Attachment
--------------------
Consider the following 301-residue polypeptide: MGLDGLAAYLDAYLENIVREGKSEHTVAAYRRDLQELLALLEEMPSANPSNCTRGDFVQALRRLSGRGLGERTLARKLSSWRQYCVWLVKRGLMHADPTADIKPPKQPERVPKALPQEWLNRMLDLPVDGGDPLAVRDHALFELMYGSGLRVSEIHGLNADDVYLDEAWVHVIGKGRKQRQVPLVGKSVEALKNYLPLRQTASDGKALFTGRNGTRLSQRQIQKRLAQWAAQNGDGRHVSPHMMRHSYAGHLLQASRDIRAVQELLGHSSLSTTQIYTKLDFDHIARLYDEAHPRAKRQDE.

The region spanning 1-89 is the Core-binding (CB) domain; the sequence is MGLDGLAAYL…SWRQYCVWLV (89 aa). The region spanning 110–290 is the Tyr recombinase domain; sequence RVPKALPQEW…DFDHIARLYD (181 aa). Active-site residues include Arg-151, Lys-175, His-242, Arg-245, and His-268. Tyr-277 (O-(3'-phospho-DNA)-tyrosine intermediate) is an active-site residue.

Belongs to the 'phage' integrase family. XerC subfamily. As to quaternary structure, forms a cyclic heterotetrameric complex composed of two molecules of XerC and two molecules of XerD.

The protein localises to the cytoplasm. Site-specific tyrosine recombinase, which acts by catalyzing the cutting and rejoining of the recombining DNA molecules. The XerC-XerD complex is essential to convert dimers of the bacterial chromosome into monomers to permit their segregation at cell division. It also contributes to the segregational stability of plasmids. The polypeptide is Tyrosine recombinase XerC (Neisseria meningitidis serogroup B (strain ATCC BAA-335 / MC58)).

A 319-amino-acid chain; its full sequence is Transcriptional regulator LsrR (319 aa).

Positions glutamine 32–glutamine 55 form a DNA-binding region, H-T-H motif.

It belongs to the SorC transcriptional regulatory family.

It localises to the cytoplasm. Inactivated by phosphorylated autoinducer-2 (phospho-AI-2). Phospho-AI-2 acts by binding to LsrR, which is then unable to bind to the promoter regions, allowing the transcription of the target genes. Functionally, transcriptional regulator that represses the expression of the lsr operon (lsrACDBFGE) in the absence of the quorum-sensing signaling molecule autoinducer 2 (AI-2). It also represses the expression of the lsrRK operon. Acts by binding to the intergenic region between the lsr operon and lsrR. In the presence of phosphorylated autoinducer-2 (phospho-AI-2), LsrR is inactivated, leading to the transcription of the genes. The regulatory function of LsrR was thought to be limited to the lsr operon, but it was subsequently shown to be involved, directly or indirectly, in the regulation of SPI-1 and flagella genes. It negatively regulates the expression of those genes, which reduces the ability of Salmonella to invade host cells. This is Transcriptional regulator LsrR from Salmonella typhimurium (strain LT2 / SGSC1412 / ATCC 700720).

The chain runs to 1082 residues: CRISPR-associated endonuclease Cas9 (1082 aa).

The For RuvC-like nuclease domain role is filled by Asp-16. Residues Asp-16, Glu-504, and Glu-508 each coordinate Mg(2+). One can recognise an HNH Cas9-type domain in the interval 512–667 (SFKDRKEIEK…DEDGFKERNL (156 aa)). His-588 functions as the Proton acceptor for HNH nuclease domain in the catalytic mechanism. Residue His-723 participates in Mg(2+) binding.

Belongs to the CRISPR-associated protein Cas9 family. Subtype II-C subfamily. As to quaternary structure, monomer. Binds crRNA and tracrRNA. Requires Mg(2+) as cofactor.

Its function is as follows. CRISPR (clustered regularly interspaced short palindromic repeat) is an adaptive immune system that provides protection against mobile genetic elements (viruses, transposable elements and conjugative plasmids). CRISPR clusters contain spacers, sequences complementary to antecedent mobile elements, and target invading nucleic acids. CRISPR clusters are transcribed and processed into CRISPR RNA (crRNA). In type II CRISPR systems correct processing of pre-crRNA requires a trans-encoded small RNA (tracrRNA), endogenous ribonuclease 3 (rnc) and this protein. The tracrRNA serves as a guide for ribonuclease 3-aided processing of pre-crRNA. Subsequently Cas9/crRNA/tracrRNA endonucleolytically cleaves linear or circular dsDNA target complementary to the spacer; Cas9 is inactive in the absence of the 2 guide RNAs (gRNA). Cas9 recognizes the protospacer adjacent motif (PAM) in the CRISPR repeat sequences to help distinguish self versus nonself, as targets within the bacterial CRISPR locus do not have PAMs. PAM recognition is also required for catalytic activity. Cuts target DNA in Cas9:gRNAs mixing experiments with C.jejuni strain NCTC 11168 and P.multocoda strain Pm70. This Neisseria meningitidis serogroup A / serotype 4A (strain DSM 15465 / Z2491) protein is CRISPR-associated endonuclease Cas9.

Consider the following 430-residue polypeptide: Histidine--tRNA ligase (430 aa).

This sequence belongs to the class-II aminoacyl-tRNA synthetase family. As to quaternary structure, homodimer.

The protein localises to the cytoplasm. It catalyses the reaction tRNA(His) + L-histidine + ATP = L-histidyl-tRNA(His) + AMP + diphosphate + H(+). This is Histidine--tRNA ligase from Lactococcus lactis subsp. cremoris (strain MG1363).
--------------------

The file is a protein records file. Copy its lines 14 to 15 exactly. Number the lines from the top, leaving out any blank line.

This sequence belongs to the class-II aminoacyl-tRNA synthetase family. As to quaternary structure, homodimer.

The protein localises to the cytoplasm. It catalyses the reaction tRNA(His) + L-histidine + ATP = L-histidyl-tRNA(His) + AMP + diphosphate + H(+). This is Histidine--tRNA ligase from Lactococcus lactis subsp. cremoris (strain MG1363).